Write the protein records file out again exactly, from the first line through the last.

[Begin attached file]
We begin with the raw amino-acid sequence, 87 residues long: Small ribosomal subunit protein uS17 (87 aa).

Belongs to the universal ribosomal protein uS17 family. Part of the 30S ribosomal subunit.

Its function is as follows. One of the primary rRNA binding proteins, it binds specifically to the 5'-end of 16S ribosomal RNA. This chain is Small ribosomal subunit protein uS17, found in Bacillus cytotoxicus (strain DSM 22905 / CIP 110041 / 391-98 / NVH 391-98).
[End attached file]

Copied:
We begin with the raw amino-acid sequence, 87 residues long: Small ribosomal subunit protein uS17 (87 aa).

Belongs to the universal ribosomal protein uS17 family. Part of the 30S ribosomal subunit.

Its function is as follows. One of the primary rRNA binding proteins, it binds specifically to the 5'-end of 16S ribosomal RNA. This chain is Small ribosomal subunit protein uS17, found in Bacillus cytotoxicus (strain DSM 22905 / CIP 110041 / 391-98 / NVH 391-98).